It’s at the time we’re introduced to the third member of the triad, Willie (3, Janice Rule), that some of the symbolism comes to read, in my mind, as just a little too tidily forward, especially given the film’s cyclically opaque narrative and interpret-as-you-will tenor. Willie is pensively silent. She’s a woman who’s now old enough to know of the world’s patriarchal snares but is too confined by current life to escape them. Married to and pregnant by Edgar (Robert Fortier), with whom she owns both a gaudy apartment complex and kitschy western-themed tavern, she spends her days painting beastly mythological murals–purportedly abstract depictions that almost too-neatly delineate the film’s undercurrent of rampant gender disparity. 3 Women, despite its title, exists within a world encapsulated by masculine demand, with the character of Millie acting as a fulcrum between immaculate youth and disenchanted adult. As Millie bends to the cultural pressures of the surrounding world–thinking she’s treading water despite being dragged unknowingly by the social current–she’s not only heading for a life of patriarchal bondage but is blazing the trail for Pinky to do the same. (At one point, Millie, as though she’s attempting to mold the young girl, exclaims, “You don't drink, you don't smoke, you don't do any of the things you're supposed to do!") In this, these three women are, in some ways, one and the same, a suggestion that probably reads as more homogenized than Altman actually intended. Indeed, a somewhat assumptive air permeates the work’s broader gender-based concerns, but the subversive denouement comes not without catharsis. And while I personally prefer films that more precisely-than-intuitively expound upon discrepancies and power struggles, the picture’s final familial tableaux leads even me to question my own, often-brazen convictions–leaving them to be dusted up by a desert gale or slowly bleached away by its relentless sun.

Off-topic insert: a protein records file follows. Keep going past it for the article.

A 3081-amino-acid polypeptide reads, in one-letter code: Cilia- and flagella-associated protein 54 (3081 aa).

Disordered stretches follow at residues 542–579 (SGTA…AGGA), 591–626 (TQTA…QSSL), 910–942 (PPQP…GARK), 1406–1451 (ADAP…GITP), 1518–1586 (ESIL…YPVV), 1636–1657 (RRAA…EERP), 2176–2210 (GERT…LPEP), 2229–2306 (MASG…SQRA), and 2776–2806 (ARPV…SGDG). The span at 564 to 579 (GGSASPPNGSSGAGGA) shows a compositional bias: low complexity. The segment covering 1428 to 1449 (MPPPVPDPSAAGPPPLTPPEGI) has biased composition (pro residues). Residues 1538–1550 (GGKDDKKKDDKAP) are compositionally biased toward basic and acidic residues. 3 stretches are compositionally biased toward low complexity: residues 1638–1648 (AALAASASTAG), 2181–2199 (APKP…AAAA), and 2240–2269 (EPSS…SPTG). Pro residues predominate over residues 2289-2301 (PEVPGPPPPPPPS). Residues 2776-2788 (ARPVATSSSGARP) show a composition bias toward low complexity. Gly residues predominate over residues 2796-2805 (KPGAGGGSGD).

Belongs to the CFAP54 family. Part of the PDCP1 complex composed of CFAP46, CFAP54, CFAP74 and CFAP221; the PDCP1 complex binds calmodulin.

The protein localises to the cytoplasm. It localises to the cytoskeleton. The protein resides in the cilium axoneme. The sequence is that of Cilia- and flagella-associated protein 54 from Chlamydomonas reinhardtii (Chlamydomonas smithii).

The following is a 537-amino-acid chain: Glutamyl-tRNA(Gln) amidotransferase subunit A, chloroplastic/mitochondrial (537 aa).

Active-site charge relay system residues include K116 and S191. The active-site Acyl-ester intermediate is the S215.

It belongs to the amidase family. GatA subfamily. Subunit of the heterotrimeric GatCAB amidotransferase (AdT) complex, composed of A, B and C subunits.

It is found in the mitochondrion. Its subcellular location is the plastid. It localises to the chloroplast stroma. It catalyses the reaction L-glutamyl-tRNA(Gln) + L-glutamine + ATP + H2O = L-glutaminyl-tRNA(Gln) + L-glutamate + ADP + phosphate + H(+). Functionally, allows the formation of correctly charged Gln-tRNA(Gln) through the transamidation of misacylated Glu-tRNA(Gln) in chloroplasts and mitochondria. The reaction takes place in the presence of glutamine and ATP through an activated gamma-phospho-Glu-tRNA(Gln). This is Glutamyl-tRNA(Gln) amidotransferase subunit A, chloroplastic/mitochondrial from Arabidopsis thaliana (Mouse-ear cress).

The odd yet apropos chromatic punctuations of Altman’s 3 Women mark the apex of this digital rendering, with the purples, greens, yellows, and of course, pinks of its various Californian (or is it Texan?) locales emitting a vibrant contrast to the acid-washed aridity of its landscapes. The image as a whole may seem a bit light, soft even, though this seems to align well with the picture’s diaphanous essence. Detail ranges from excellent–Spacek’s freckle-strewn skin demonstrates great stability and color reproduction–to average, though excessive noise or enhancement are never an issue. The picture quality as a whole exudes an organic, natural quality, making this an unforced though not altogether flooring version of Altman’s self-contained chimerical culture.
Predictably–and I say this because of Criterion’s well-earned reputation–the audio track is lossless and wholly stable, with nary a hint of distortion, crackling, or hissing to be found. An appropriate dynamic between the woodwind accents of Gerald Busby’s sometimes-awkward score and character’s always-awkward (in a good way) dialogue makes the aural aspects of this release most impressive, even if it’s not strong on depth and dynamicism–it's good enough that I now find myself crossing my fingers for a McCabe & Mrs. Miller treatment of this caliber.
Move along, folks, nothing to see here. While Robert Altman’s running commentary track proves a worthy if not essential supplement–hell, it helped bolster my previously lukewarm appraisal of the film–the rest of the extras are as wafer-thin as the film’s Dodge City denizens. A stills gallery and a few trailers and TV spots round out the disc space, and the booklet, though containing a solid essay by David Sterritt, doesn’t offer much that augments Altman’s own musings.